Gov. Spencer Cox confessed that his July 4 assertion — that Utah reached its goal of vaccinating 70% of adults against COVID-19 — is wrong, because of a data error made by the Utah Department of Health.
“We screwed up. And I sincerely apologize,” Cox wrote in an open letter to Utahns, issued from his office Monday.
Cox had touted last Tuesday, just after the Independence Day weekend, that Utah had surpassed the goal of 70% of all adults getting at least one dose of the COVID-19 vaccine.
The UDOH stats after that weekend showed 65.2% of Utahns 18 and older had received at least one dose of the vaccine. However, Cox wrote in a celebratory Twitter thread that didn’t include the almost 115,000 doses given out in Utah by federal agencies — in particular, the Department of Veterans Affairs, the military, federal corrections facilities or Indian Health Services. Add those doses, Cox tweeted last week, and 70.2% of Utah adults counted as getting at least partly vaccinated.
UDOH issued a statement Monday saying it miscounted how the federally administered doses were categorized. UDOH had gotten its data from a federal system called Tiberius, and, according to the statement, “the UDOH mistakenly interpreted all federal doses reported in Tiberius as ‘new’ doses, when in fact Tiberius reports ‘cumulative’ doses. This misunderstanding led to single doses being counted multiple times.”
When the numbers are crunched correctly, UDOH said, 67.07% of Utah’s adult population has received at least one dose of the COVID-19 vaccine as of Monday, July 12.
“It is disappointing to discover we did not reach our goal of vaccinating 70% of adults with at least one dose by July 4,” UDOH said in its statement. “And we regret that inaccurate information was relayed to Gov. Cox and the people of Utah. But we remain steadfast in our commitment to presenting data accurately, transparently, and with integrity.”
Cox, in his letter, said that “while federal data sharing has been extremely difficult, this one is on us. Our data team is devastated and embarrassed. And so am I.”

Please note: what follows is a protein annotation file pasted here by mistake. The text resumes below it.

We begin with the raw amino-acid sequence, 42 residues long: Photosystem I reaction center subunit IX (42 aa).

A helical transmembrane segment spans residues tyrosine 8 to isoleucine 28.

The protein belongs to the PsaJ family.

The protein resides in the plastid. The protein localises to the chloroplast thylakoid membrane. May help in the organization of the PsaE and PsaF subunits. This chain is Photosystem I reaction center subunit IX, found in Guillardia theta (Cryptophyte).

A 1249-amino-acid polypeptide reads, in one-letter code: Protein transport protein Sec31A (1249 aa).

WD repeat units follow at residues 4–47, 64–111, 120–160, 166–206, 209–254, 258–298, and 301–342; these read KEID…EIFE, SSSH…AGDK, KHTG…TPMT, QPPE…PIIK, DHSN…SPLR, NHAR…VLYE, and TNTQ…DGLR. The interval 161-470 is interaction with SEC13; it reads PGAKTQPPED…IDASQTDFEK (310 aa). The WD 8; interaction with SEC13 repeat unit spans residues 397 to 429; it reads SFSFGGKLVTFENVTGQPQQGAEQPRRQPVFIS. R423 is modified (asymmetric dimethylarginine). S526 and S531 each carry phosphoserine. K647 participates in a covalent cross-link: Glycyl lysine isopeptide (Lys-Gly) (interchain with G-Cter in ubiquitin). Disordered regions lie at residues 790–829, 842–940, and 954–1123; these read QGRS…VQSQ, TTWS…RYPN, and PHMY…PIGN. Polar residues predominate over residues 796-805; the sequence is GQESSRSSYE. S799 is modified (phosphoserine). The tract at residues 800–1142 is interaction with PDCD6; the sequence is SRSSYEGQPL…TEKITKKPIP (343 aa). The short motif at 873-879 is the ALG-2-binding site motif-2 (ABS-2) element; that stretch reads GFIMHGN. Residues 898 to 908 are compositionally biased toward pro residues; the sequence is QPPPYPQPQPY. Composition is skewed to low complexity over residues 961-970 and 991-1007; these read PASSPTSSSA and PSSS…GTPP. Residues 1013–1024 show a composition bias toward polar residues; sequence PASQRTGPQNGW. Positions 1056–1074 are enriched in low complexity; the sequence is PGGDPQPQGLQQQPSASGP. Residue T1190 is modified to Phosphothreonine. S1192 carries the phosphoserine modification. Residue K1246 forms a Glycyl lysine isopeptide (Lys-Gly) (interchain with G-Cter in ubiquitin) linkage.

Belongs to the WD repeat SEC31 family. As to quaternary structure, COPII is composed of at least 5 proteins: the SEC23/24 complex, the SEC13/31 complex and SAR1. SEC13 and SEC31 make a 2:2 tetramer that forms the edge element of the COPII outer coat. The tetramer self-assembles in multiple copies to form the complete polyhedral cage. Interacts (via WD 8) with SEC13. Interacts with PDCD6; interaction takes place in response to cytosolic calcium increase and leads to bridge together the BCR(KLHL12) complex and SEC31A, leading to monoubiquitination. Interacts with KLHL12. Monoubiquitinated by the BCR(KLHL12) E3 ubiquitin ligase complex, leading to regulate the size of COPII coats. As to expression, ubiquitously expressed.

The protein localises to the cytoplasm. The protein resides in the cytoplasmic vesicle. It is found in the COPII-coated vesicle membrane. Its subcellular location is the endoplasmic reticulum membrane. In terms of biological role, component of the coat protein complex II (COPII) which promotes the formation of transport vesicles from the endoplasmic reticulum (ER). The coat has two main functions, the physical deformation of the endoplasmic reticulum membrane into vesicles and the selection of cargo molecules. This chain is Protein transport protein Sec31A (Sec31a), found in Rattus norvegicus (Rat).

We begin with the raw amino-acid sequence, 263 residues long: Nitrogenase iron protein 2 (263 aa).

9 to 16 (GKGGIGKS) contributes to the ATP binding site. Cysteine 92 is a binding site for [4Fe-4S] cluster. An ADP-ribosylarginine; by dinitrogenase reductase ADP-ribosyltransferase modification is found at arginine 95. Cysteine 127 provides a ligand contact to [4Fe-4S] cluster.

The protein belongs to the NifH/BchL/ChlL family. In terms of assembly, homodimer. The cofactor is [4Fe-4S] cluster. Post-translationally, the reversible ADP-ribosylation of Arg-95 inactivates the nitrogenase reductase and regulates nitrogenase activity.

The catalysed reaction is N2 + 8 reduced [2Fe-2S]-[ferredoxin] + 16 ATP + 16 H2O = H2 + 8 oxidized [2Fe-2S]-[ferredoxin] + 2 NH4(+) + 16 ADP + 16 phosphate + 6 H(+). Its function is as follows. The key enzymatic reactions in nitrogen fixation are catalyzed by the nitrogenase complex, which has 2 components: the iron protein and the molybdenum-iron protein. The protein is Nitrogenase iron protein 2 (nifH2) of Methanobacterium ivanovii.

The mistake, Cox wrote, was “simple human error,” and there was “no evidence of any ethical breaches.”
Cox praised UDOH’s data analysts, saying they have been recognized nationally for being “the most thorough and transparent.” The data team, he said, has “reexamined processes to prevent this type of error from happening again.”
The revised data, Cox wrote, “means we have even more work to get Utahns vaccinated. We will continue to do everything possible to make vaccinations easier and more accessible. And we will continue to hold ourselves accountable.”
Utah hit a different milestone Monday: More than half of all Utahns, 50.1%, have received at least one dose of a COVID-19 vaccine, according to UDOH’s dashboard. That number includes children 11 and younger, who are not eligible to be vaccinated yet. Utah has a larger population of children, 29% according to U.S. Census Bureau figures, than the national average of 22.3%.
According to UDOH’s dashboard Monday, 62% of Utahns 12 and older — the age groups eligible to get a COVID-19 vaccine — have received at least one dose. The 12-18 group has the lowest rate of getting the shot, at 37.8%.
Utah’s goal of a 70% vaccination rate by Independence Day mirrored the pledge made in May by President Joe Biden to hit the same rate nationwide. On July 4, the federal Centers for Disease Control and Prevention said 67% of adults nationwide had received at least one dose of a COVID-19 vaccine — so Utah, it turns out, was in line with the national rate.